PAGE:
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Below average rainfall and drought conditions are being seen on the First Coast

Below average rainfall on the First Coast has created drought conditions at the start of February. What does this mean?

JACKSONVILLE, Fla. — At the start of February North East Florida is technically in a drought.  This after well below average rainfall fell in the months of December and January. Now here in February, conditions are starting to get a bit dry. 

Cristine Mundy the Bureau Chief for water resource information in North East Florida noted, “We have seen for both December and January are rainfall has been about half of what it should be for this time of year, but we are still seeing the Aquifer our primary drinking water source is still in good condition.”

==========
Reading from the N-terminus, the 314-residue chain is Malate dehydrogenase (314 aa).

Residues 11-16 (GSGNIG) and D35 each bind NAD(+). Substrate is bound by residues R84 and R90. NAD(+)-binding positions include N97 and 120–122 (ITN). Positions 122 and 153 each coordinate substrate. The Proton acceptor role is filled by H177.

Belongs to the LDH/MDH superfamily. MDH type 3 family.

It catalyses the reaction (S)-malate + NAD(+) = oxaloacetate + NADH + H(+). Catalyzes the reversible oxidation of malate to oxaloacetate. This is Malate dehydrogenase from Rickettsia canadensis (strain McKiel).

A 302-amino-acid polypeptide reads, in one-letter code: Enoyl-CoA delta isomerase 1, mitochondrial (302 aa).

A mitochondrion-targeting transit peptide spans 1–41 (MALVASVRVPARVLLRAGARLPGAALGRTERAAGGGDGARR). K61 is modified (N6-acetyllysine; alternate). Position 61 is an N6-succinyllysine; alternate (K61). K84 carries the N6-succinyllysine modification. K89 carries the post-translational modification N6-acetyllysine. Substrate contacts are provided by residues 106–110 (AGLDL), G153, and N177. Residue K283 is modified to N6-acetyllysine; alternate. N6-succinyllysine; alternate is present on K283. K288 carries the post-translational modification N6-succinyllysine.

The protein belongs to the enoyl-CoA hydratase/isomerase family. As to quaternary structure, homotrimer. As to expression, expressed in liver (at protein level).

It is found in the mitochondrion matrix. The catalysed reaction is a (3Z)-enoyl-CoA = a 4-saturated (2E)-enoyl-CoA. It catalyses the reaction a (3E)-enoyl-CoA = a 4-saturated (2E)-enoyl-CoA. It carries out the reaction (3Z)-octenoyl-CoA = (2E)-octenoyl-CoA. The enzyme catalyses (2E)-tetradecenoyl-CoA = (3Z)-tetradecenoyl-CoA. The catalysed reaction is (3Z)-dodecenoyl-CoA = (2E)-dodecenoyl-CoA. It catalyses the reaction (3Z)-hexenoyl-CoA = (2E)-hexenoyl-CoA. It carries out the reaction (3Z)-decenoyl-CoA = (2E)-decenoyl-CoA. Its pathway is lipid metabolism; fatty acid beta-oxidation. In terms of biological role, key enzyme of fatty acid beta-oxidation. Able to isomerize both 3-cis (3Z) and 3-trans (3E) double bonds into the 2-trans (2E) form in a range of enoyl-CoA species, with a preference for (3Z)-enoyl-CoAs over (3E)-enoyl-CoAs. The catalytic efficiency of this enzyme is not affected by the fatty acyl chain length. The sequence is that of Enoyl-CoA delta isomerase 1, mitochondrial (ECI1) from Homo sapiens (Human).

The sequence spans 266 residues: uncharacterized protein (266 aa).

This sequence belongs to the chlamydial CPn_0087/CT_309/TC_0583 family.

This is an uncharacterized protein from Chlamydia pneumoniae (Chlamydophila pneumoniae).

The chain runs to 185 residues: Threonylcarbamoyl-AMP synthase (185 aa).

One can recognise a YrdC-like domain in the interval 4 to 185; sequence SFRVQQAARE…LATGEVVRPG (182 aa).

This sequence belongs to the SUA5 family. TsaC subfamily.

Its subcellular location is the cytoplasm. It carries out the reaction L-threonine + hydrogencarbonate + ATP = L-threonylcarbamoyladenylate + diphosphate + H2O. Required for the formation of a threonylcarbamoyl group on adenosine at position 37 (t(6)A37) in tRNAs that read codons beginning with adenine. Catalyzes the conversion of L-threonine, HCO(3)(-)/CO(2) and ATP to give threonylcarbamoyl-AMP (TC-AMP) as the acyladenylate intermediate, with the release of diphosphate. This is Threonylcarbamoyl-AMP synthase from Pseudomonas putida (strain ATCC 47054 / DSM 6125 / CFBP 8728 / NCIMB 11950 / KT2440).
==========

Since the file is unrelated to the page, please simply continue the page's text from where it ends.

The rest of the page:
This is because the Aquifers water supply takes in account rainfall from the past 6-12 months, that means back when we received high amounts of rainfall over the summer including hurricane season.  Still though, these dry conditions have been having an impact on local farms. 

See why conditions are typically hotter in the city and in rural areas here.

Credit: WTLV

Check the latest drought conditions here. 

Cristine noted “they are very directly impacted and they would rather have rainfall than have to pump from wells to continue to grow their products.” 

She also noted water supply concerns don’t really start to become a concern unless it’s a very extended drought. 

 That is the key thing, despite the lack of rainfall our drought is not a cause for alarm at this point, but it’s worth watching.  Therefore some of you may not even notice on your yards at his point that we are in a drought. Of course, we will always let you know when rain will return here to the First Coast.  

To check the latest forecast visit here.

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